New York Times Opinion

New York Times Opinion

@nytopinion

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We amplify voices on the issues that matter to you. | Tell us what you think: letters@nytimes.com

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Joined on October 10, 2008
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We looked inside some of the tweets by @nytopinion and found useful information for you.

Inside 100 Tweets

Time between tweets:
7 hours
Average replies
327
Average retweets
261
Average likes
700
Tweets with photos
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Breaking: The New York Times's editorial board has endorsed two candidates (@AmyKlobuchar and @SenWarren) for the Democratic presidential primary. https://nyti.ms/30GklPN  #TheWeeklyNYT

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Although a small but high-profile cadre of candidates like @SenSanders and @SenWarren rely on online small-dollar fund-raising, experts expect moneyed interests and megadonors to shatter spending records in the 2020 cycle, writes @talmonsmith.

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In his latest column, @NickKristof offers a different way to look at the Senate impeachment trial through three different thought experiments, beginning with the question: “What if it were President Barack Obama on trial?” https://nyti.ms/37rxKh7 

In his latest column, @NickKristof offers a different way to look at the Senate impeachment trial through three different thought experiments, beginning with the question: “What if it were President Barack Obama on trial?” https://nyti.ms/37rxKh7 

Narratives derived from Afro-Cuban traditions have helped shape the world’s imagination of Cuba. But that cultural influence does not translate to political influence, writes Jean-François Fogel.

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It's too close to the resolution of the 2020 presidential contest to remove Trump? Nonsense, writes @FrankBruni. An election in November hardly forbids honor in January. The framers of the Constitution certainly didn't think so.

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"Our digital century shifts society’s coordinates from a division of labor to a division of learning, and it follows that the struggle over access to knowledge will shape the politics of our time." @ShoshanaZuboff on a new inequality.

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"Democrats can, and hopefully will, nominate a candidate capable of attracting middle-of-the-road support," writes Bret Stephens

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"Though partisanship dominates national politics, large majorities in polls are united in the belief that corruption is still the most important issue facing the country," writes @talmonsmith.

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"It’s been apparent for a while that Trump doesn’t want to be an American Mussolini so much as he wants to be a less legislatively minded L.B.J.," argues @DouthatNYT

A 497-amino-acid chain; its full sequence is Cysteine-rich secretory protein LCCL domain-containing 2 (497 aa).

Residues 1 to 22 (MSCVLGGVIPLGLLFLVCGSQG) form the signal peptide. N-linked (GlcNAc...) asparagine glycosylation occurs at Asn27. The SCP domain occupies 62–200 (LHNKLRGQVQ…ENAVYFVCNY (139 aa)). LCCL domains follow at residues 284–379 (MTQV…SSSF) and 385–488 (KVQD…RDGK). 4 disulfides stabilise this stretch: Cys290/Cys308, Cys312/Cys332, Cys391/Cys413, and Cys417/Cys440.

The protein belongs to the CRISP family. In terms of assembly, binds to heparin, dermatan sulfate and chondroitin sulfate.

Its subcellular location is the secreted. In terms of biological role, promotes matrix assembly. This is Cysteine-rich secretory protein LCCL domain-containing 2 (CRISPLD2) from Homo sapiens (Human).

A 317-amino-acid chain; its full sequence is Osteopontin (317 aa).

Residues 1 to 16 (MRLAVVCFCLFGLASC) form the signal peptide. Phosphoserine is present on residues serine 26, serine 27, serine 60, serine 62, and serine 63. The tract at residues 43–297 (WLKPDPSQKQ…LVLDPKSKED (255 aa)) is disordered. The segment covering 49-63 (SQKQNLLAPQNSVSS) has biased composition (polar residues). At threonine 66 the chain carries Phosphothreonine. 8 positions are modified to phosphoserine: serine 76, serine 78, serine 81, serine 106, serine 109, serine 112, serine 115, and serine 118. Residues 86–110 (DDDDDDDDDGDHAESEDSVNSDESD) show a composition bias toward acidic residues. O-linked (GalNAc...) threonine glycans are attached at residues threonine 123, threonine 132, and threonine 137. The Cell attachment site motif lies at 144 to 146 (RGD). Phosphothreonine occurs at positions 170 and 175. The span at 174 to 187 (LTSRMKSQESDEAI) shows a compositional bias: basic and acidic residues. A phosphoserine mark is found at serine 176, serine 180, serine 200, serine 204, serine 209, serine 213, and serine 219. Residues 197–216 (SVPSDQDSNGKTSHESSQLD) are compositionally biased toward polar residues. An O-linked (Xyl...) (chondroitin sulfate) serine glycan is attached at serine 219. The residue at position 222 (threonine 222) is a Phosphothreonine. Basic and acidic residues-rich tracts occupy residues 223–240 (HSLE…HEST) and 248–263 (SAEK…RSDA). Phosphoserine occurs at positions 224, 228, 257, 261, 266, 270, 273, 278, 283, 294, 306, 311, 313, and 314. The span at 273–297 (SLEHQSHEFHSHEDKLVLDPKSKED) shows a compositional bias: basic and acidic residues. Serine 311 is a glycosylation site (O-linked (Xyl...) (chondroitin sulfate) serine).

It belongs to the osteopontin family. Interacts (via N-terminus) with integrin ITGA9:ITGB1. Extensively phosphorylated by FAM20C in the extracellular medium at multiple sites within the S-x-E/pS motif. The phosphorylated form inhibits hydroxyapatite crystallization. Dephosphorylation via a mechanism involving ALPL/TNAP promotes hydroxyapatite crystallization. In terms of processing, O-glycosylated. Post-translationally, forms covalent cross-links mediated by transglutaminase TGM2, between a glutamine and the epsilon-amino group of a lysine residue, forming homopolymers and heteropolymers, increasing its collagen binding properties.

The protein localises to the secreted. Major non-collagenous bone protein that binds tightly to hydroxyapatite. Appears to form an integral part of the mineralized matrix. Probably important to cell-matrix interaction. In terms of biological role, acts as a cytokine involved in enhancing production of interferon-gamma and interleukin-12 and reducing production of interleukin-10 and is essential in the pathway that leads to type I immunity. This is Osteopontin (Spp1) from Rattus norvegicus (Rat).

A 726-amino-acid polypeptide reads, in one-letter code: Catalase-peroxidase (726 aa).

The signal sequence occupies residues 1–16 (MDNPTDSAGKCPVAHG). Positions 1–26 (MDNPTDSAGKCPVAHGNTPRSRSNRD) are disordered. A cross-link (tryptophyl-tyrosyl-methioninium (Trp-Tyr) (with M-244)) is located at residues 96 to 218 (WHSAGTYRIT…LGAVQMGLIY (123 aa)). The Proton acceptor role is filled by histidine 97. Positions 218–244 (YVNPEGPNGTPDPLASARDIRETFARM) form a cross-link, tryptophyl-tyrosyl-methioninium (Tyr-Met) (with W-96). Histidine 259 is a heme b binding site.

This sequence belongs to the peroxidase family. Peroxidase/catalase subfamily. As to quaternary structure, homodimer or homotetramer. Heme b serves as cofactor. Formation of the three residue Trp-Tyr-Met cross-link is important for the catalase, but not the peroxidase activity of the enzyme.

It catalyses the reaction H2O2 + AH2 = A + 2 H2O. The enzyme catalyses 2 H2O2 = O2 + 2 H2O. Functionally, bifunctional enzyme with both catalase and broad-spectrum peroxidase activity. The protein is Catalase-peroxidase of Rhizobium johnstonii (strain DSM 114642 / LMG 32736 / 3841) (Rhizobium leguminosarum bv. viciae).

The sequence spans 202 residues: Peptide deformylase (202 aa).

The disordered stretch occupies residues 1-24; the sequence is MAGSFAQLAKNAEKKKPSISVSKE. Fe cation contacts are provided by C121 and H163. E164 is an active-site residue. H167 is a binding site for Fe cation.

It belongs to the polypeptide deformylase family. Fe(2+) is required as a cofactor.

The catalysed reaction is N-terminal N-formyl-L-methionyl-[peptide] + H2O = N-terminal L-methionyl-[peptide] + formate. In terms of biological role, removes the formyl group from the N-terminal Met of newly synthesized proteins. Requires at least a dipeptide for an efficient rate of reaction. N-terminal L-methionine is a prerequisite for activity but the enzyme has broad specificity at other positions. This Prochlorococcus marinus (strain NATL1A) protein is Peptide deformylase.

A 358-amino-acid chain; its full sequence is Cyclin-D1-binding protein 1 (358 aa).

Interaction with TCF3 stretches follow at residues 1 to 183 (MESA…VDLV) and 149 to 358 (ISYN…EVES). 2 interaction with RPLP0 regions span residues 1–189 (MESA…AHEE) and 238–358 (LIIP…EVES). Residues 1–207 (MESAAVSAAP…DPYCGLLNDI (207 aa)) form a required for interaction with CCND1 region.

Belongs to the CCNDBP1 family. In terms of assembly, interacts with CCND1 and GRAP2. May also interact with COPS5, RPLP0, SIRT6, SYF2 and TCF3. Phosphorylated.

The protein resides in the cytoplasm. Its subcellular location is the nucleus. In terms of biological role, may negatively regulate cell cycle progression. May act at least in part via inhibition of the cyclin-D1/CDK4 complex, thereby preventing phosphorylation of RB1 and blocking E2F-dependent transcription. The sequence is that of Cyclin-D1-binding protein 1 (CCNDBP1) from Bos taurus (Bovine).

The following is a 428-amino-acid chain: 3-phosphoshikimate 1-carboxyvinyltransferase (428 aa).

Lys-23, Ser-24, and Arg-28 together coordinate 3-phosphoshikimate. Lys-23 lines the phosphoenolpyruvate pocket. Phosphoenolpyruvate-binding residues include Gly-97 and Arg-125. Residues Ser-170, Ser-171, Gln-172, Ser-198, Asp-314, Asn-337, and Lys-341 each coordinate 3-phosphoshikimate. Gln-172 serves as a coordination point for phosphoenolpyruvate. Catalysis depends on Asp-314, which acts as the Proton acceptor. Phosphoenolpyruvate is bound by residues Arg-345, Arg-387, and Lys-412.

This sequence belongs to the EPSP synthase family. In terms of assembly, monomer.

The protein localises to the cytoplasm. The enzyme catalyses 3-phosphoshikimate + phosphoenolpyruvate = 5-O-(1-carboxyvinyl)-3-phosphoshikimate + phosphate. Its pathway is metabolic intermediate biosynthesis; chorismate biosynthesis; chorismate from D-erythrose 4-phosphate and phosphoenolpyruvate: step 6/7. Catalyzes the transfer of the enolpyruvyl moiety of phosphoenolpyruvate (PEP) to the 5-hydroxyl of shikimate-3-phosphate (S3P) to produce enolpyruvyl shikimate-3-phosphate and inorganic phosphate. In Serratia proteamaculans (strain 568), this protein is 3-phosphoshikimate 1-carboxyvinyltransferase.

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The United States has long criticized corruption in other countries. We need to deal with what’s rotten at home, too.

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When the framers of the Constitution established the impeachment process, they declined to add any asterisks about the next election’s imminence, writes @FrankBruni

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The Democrats are relying on facts, but the Republicans are relying on Fox, writes @maureendowd

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"We thought that we search Google, but now we understand that Google searches us. We assumed that we use social media to connect, but we learned that connection is how social media uses us." @ShoshanaZuboff on surveillance capitalism.

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To describe this terrifying new reality, a terrifying new idea from Danielle Celermajer, a sociology professor: “omnicide” — the killing of everything. Richard Flanagan on the struggle in Australia.

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"Like subprime mortgages and fossil fuel investments, surveillance assets will become the new toxic assets." @ShoshanaZuboff on the future of surveillance capitalism.

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A very insightful essay from @ezraklein about asymmetries between the two parties and how they shape American politics.

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"Faithless electors" are doing exactly what the Constitution's framers intended them to do. Yet no one really wants them to, writes @jessewegman.

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The nascent post-Castro era has an opportunity to finally integrate black people into Cuban society and address the deep racial and economic inequality that persists today, writes Jean-François Fogel

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Trump’s Republican supporters say that lawmakers shouldn’t speak for voters on impeachment. Nice try, writes @FrankBruni. Lawmakers are elected specifically to speak for voters on crucial issues. That’s the system. That’s their job. 

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How does a nation adapt to its own murder? Richard Flanagan on Australia's fires and climate change 

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Lawmakers are supposed to lead as well as follow, to be responsive to public sentiment but not mesmerized by it, writes @FrankBruni. That’s even truer when the stakes are huge, as they are in the Senate trial of President Trump.

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